Wed Jun 04 09:24am EDT
It's been spinning around the internet for a few days, so you've likely seen it, but if you missed Christopher Reina's study on Kobe Bryant's shooting habits, and how they parlay into wins for the Lakers, it went something like this:
Kobe shoot over 20 times = Lakers bad.
Kobe shoot under 20 times = Lakers good.
It's a nice sentiment that works well with the popular ideal that Kobe is some ball-hogging freak by nature that has to somehow rein in his instincts to shoot every time down court. That he's so obsessed by putting up points and being the focal point that it's taken him years to understand that basketball is a team sport, and that he needs to, wait for it, "trust his teammates."
And it's all bollocks.
A study like this is so rife with caveats and qualifiers and chances for inaccuracy that it isn't worth its weight in however the hell you would weigh a webpage. I think you start with a Geiger Counter, convert into something tangible, and ... anyway, the "study" is pointless.
I'm not dismissing the work that went into it, though all Reina had to do was go here and CTRL-F for "20" a bunch of times (OK, it's not that simple). What I am dismissing is this sort of ham-hock, short-sighted "analysis" that plays right into the stereotypes and feeds off of what people want to hear, misguided though they may be.
Before we delve into the 20 shots per-game thing, can we just do away with the "trusts his teammates" bit one last time? If anyone reading can get into Bristol, fly a plane over Boston or El Lay with this website's URL streaming behind it, that would be phenomenal. People, writers, fans, broadcasters, OAPs, bus drivers, tenor saxophonists - STOP USING THAT PHRASE.
Save for one, angry season (2004-05, when he shot less than he does now but slept through some games), Kobe Bryant trusted his teammates a little too damn much.
In fact, "trusting his teammates" in the playoffs against San Antonio in 2003 and Detroit in 2004 may have cost the Lakers a ring; because had Kobe taken over the games with the same shoot-first but-within-the-offense fervor we saw in 2005-06 and 2006-07, the ball may not have been in Robert Horry's shot-missin' hands in 2003, or Shaquille O'Neal's out-of-shape mitts in 2004.
And though Kobe may have piled up the shot attempts in Phil Jackson's first two seasons as Laker coach, post-Shaq; Los Angeles wouldn't have had a chance of approaching anywhere near 40 wins in those two seasons had Kobe not tried to put up 35 every night. Those would have been 30-35 win teams had he shot 18 times a game. Instead, the two campaigns saw Los Angeles eke out 45 and 42 wins in what we safely know to be a competitive Western Conference.
Listen, for every shot that Kobe gave up, for every possession he allowed another player to use up, those Lakers would falter, all the more.
That means a player with a lower shooting percentage than Kobe shoots the ball. That means a player who turns the ball over way more than Kobe gets the ball put square in his hands. That means a player who has a worse free throw percentage than Kobe gets fouled. Those possessions just don't dissipate when Kobe decides to "trust his teammates," they get used up by players who are far more prone to miss shots, turn the ball over, or do less at the line.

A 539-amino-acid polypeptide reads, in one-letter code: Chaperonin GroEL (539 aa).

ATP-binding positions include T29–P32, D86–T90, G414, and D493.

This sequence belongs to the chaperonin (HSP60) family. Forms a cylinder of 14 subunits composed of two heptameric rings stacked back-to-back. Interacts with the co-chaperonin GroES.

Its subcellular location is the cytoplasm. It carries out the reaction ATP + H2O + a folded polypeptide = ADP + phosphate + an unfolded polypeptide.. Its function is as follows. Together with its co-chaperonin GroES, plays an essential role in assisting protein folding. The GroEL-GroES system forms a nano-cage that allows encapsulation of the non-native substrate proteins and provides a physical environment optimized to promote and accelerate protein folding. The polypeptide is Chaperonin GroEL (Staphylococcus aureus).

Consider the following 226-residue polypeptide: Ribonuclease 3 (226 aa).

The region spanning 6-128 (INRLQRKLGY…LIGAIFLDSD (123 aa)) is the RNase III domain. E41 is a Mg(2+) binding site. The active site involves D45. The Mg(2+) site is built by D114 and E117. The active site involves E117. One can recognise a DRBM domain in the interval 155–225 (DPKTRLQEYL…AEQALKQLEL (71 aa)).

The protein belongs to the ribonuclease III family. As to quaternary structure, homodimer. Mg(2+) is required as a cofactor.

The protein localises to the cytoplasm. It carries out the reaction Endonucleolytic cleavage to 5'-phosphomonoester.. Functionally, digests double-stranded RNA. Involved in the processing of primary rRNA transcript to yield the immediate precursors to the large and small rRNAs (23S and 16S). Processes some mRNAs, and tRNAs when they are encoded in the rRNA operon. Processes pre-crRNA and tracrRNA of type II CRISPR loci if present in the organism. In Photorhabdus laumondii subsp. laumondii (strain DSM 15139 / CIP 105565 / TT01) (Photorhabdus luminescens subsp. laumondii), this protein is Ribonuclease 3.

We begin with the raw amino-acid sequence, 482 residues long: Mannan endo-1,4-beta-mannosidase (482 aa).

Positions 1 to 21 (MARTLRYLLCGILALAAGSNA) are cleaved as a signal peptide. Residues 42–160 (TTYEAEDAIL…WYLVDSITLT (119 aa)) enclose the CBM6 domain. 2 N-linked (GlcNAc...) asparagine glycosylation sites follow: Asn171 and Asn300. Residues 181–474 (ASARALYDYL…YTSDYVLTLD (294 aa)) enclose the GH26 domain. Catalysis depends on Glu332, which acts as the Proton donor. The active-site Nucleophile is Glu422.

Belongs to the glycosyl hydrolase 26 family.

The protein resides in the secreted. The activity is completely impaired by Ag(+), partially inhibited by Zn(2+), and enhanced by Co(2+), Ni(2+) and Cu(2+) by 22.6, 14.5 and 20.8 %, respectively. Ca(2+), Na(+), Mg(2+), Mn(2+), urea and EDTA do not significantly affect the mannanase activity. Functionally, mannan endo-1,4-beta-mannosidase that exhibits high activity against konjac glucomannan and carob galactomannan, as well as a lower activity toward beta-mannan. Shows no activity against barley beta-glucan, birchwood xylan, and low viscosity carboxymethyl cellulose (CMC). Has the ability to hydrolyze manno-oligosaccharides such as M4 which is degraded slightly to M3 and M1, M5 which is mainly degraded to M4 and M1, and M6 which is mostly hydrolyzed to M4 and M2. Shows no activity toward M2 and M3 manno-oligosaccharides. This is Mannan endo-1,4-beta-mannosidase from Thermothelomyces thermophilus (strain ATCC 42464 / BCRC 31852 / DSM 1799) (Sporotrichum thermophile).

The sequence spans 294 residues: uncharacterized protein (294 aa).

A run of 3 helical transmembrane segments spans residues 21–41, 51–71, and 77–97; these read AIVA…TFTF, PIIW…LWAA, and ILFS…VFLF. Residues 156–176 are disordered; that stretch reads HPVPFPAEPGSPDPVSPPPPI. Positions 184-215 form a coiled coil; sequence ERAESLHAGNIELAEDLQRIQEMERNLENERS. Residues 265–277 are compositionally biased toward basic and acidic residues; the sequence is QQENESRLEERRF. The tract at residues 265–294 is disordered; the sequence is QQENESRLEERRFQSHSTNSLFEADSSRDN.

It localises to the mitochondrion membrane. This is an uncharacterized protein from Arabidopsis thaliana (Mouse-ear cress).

But because the stereotype is, "Kobe wants all the shots, Kobe wanted Shaq gone so he could get all of Shaq's looks," we think that Kobe should be passing more, and "trusting his teammates." And it's absolute bollocks.
You know why Kobe wanted Shaq gone? Not for more shots. Kobe wanted Shaq gone because Shaq was an under-motivated and out-of-shape millstone who barely gave a lick or a promise to defense and - outside of the 1999-00 season - barely showed up until March. Meanwhile, Kobe's in the gym all summer, treating opening night against Portland like a Game 7.
Now, that "millstone" won rings. But the Lakers might still be winning rings with Kobe and the millstone had the millstone showed half of the commitment to off-season growth as Kobe does and did.
That's why Kobe didn't like Shaq. And any bit of jealousy in the Kobe-Shaq relationship came from Shaq, starting in his second year with Los Angeles, when he saw just as many Kobe jerseys in the stands while having to share an All-Star spotlight with a kid two years out of high school.
So stop it. That's not revisionist history. That's what we've come to learn as the truth. Kobe may not have been right to want the ball during the lockout year, when his relationship with Shaq caused the unemployment of two different head coaches, but he was right during the latter stages of that dynasty. Shaq wasn't holding up his end.
Nobody wants to believe that now. There were significant criticisms to be had of Kobe during his shot-happy time with Los Angeles post-Shaq. I thought he played awful defense at times, and was nowhere near worthy of the All-Defensive votes he seemed to steal every year. On top of that, I kept begging him to take his game to the post, where his footwork and understanding of the offense would essentially come close to doing what Pau Gasol has done over the last four months. No dice.
But to kill him for "not trusting his teammates," in a rotation with Kwame Brown, Smush Parker, Chris Mihm, a frazzled Lamar Odom, Brian Cook, and a whole host of current Laker youngsters who weren't ready for prime time? Stop it.
So that's why Reina's study gets the play it does. That's why it hits home with some readers. Because they're still operating with that 2004-mindset.
Here's why it doesn't work, even forgetting that we're talking about Kobe Bryant: